Johnny Depp believes surveillance video footage will prove he didn't abuse Amber Heard.

The 'Pirates of the Caribbean' star is suing his ex-wife for defamation and as part of his supporting evidence in the case, he's submitted video footage taken from the cameras inside the elevators of their former apartment building, which was shot three days after he was accused of hitting the 'Danish Girl' actress in the face and trashing their apartment.

The clips, which have been obtained by The Blast, show Amber, her sister Whitney, and a friend entering and exiting the elevator multiple times and Johnny's legal team believe there are no signs of physical injury on the actress' face even though ''she and her two friends claimed in picturesque detail that Johnny Depp smashed Ms. Heard's face and 'destroyed' his own penthouse.''

The 55-year-old actor's lawyer, Adam Waldman, said: ''Ms. Heard famously appeared in Court 6 days later with a battered-appearing face, seeking divorce and a temporary restraining order against Mr. Depp.''

In total, 87 videos were taken of Amber between May 21-26 2016, and she interacted with multiple employees of the building, who have testified that they did not see any injuries on her.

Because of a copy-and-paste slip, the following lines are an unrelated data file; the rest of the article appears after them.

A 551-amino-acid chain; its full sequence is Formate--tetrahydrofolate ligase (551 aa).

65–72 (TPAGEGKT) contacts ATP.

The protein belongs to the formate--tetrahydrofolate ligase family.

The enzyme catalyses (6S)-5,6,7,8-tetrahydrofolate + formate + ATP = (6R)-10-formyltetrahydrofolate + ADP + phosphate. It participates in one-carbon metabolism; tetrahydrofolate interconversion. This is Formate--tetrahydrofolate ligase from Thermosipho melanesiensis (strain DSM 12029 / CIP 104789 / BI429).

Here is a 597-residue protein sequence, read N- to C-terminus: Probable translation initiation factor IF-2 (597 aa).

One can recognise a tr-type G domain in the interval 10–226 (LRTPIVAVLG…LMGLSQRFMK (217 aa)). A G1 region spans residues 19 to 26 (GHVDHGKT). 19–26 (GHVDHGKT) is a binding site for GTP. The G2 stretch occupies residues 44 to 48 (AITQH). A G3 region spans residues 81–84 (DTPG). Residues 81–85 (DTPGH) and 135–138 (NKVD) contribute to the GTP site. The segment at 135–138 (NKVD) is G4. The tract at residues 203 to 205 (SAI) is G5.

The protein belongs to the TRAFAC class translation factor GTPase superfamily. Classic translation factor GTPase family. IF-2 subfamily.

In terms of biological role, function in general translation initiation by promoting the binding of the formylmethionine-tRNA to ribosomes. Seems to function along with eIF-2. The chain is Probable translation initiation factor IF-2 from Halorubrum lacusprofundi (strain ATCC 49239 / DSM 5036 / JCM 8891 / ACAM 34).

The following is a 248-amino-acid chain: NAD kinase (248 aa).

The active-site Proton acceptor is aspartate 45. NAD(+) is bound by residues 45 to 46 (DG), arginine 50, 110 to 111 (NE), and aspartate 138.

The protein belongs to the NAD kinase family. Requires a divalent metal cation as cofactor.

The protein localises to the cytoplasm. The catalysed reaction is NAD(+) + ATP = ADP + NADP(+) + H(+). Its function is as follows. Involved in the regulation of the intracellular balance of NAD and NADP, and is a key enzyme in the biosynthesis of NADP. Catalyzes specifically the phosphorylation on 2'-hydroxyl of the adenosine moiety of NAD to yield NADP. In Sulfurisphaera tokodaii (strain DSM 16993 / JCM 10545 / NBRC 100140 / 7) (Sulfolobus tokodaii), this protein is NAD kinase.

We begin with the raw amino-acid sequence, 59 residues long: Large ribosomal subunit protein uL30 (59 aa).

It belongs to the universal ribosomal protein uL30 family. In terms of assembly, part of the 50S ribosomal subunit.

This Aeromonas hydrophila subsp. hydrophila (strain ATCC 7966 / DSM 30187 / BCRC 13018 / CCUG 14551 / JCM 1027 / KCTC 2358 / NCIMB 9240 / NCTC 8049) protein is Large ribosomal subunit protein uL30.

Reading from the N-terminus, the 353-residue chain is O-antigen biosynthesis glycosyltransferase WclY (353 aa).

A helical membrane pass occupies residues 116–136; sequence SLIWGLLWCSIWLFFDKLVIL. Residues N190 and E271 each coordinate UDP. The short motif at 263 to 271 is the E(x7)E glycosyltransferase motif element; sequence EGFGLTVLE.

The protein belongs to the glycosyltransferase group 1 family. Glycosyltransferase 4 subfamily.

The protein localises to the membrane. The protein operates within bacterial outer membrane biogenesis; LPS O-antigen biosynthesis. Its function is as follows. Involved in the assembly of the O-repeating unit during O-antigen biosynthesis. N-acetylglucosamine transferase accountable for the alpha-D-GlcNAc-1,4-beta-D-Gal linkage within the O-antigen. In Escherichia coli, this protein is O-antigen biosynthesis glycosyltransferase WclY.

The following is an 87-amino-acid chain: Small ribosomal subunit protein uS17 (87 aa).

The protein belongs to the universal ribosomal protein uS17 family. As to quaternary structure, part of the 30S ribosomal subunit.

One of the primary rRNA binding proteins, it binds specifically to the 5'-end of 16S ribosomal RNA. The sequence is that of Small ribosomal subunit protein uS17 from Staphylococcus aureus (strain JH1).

In response to the lawsuit, last week, the 'Aquaman' actress detailed a number of alleged incidents in another court filing, and claimed Johnny was often too ''drunk'' to remember what had happened.

She said: ''About a year into our relationship, I began to witness Johnny abusing drugs and alcohol ... On some occasions, when Johnny simultaneously used both illegal narcotics and prescription medications I have had to get him medical attention. Whenever he was using, I worried for both of us. He would become a totally different person, often delusional and violent. We called that version of Johnny, 'the Monster'.

''Johnny often would not remember his delusional and violent conduct after he came out of his drunk or medicated states. ... Because I loved Johnny, I had believed his multiple promises that he could and would get better. I was wrong.''